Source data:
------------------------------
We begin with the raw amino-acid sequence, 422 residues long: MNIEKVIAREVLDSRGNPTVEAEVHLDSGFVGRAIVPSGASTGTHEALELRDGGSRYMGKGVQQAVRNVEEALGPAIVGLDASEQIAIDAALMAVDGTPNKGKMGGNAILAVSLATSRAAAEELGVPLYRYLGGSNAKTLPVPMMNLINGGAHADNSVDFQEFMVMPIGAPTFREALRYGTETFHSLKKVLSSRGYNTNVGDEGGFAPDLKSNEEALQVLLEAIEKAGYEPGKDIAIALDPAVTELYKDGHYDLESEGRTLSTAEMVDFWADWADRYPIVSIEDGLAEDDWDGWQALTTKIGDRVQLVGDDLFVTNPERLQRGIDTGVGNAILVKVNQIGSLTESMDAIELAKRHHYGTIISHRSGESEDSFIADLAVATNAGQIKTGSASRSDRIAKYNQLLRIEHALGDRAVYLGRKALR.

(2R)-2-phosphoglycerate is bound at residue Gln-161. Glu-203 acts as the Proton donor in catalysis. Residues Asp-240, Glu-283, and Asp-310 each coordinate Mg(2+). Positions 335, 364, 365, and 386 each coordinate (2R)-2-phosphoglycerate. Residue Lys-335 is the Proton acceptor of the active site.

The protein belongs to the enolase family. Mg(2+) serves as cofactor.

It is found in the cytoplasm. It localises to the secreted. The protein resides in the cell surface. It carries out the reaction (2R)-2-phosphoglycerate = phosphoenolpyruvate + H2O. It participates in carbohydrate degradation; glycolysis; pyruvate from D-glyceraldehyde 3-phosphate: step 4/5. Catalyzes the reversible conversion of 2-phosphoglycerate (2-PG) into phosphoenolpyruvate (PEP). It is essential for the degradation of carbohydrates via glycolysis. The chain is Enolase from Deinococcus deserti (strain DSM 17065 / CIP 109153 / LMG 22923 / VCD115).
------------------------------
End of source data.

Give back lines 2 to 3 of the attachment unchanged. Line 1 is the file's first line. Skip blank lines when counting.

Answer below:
(2R)-2-phosphoglycerate is bound at residue Gln-161. Glu-203 acts as the Proton donor in catalysis. Residues Asp-240, Glu-283, and Asp-310 each coordinate Mg(2+). Positions 335, 364, 365, and 386 each coordinate (2R)-2-phosphoglycerate. Residue Lys-335 is the Proton acceptor of the active site.

The protein belongs to the enolase family. Mg(2+) serves as cofactor.